The flour mill (rear) and its elevators. The taller elevator was moved here in 1955, when the Harrisons bought it from Federal, who declared it surplus. The smaller elevator replaced an earlier smaller warehouse in 1926. Taken shortly after dawn. This one picture made the drive worth it, for me. Medium Format.
Ryan, as seen from the crane ladder.
Let’s play a game called “FIND THE PIGEON”! There is one bird in this photo of dust collectors atop the King Elevator train shed.
The view from the larry, looking out at the overgrowing coke oven top. Papers listed the order of the charges for each oven, noting the sticky doors and persistent leaks. Emergency respirators and rescue gear was stored close, as long exposure to emissions from the rusty hatches could make worker pass out on the top of the ovens.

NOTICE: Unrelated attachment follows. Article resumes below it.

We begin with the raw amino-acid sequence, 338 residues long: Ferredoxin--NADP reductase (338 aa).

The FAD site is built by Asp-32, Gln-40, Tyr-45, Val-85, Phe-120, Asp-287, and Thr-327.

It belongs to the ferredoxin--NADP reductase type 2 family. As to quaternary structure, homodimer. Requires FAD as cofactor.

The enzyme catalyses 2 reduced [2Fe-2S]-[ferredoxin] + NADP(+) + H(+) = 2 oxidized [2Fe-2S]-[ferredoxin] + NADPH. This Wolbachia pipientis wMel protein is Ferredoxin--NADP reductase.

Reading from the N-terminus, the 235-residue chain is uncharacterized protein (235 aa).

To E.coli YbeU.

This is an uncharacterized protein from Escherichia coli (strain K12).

The second most important building at Prize Mine.
Where the bricks jumped and wood followed, water runs amok.
“Crunch, crunch, crunch,” said the ground. “I know,” I replied.
Different doors for different vehicles, I would guess. White Pine Mine used tire-based vehicles, rather than track-based, making it pretty different than other mines I’ve been to.
Looking down Pommenicher Straße from Gaststätte Rosarius, the monstrous machine about to devour the town bites at the ground.